Posted by: jspiegel | May 12, 2009

#27: Online Gaming

onlinegaming

There is a large portion of the socially maladroit population who participate in online gaming activities.  As a ‘gamer’ you may be wandering in a world of make believe, only to find that your casual role-playing elf is no match for the level sixty paladin who roams the countryside seeking to destroy anything in its path.

Odds are this uberhero is using food stamps to buy his Ramen Noodles and Little Debbies.

Role-playing games have been around for a number of decades, and while the graphics and interface have evolved significantly, the overall goal and vision has remained the same: to provide an escape into an alternate reality in which you can create a life that far more satisfying than the one you currently live.  Seemingly a majority of the working world would want to subscribe to such a service, and many do.  However most of them find themselves preoccupied with the necessary evils of the real world such as having a job.  For whatever reason, employed people also spend enough time away from these games to understand that ideals such as socializing, friendships and intimate relationships can provide some brief happiness to their mundane existence.

Unemployed people have no such trappings.  Since you have no office to go to, you spend much of your time indoors and by yourself, thus adding to your social isolation.  While television and computers provide access to the outside world, they are only constant reminders of the society that has rejected you.  But, in the world of EverQuest, or GuildWars, you are a powerful Elf Warlord who can slay a dragon with fifty-thousand hit-points in a matter of moments.  Can your old boss with a six-figure salary say that?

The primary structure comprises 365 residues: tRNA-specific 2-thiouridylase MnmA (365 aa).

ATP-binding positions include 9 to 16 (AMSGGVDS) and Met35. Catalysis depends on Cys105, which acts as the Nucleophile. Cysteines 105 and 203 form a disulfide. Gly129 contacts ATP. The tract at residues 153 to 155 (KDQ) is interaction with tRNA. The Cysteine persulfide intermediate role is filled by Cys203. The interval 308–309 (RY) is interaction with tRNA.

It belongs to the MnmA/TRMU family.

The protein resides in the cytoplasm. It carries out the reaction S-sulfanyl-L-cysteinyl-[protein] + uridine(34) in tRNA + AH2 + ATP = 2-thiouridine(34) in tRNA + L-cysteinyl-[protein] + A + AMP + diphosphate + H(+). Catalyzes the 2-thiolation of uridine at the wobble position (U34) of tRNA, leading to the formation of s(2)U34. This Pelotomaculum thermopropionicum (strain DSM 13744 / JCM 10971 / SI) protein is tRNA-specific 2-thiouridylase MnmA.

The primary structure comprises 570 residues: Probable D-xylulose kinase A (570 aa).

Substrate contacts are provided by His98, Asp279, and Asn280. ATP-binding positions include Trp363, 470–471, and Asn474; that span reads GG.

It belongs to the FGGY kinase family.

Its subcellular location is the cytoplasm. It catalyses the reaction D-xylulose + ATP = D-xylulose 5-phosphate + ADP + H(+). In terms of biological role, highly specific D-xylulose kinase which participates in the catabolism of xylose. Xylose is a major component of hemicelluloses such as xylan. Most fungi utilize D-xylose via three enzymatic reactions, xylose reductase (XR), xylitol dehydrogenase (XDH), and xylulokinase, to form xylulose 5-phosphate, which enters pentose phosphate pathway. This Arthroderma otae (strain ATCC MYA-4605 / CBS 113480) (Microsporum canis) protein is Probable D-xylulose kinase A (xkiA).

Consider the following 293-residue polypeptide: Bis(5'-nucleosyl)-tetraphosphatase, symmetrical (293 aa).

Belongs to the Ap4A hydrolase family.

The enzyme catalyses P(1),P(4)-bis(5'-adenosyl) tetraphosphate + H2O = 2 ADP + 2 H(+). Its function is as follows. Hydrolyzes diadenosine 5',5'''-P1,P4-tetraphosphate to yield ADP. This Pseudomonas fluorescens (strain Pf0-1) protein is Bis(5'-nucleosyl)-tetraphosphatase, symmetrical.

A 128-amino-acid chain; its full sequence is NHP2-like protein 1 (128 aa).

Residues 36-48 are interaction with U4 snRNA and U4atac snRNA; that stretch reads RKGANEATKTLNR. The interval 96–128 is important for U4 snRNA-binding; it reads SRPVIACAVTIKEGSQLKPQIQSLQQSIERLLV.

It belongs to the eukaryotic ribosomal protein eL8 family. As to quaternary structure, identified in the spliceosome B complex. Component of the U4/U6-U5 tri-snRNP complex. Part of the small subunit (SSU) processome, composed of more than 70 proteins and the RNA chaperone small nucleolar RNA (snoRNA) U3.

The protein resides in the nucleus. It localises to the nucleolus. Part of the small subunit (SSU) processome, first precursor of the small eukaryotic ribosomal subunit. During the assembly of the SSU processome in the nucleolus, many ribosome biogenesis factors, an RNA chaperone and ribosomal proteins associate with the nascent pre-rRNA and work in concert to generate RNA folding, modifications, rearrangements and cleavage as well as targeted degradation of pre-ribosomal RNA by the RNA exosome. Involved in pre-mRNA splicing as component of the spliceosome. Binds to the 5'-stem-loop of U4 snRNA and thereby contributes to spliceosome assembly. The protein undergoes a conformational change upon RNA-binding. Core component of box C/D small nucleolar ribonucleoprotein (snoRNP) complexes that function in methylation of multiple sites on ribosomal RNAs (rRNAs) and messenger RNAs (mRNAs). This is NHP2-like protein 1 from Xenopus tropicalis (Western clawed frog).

Certainly, the longer you remain unemployed, your social skills are bound to dwindle and fade.  Fortunately with online gaming, being gregarious is not as important of an attribute as strength, constitution, or dexterity.  Your imaginary physique and mental endurance are far more crucial to your character’s virtual success and the determinants of your social status rely not on you being kind, humorous, or charming, but rather the invaluable skill of being able to barter with a forest gnome on High Feastday.  If only your online girlfriend could appreciate such a quality.

The rules of engagement are also vastly different in the online gaming worlds.  Here in reality, it would be preposterous to assume that a half-human, half-elf could actually hold a position of political power, or that a dwarf and a ranger would actually be accepted as a legitimate couple in today’s society.  Luckily, in a simulated environment, the cruel hardships of the real world are not a factor and you have just as much chance of being accepted as anyone else; even if you are of Orc descent!

The bottom line is that it is a harsh and bitter world out there.  But, since you don’t have a job, why should you have a life?  Unless, of course, that life involves some virtual ales and late-night friskiness with the local tavern wench.

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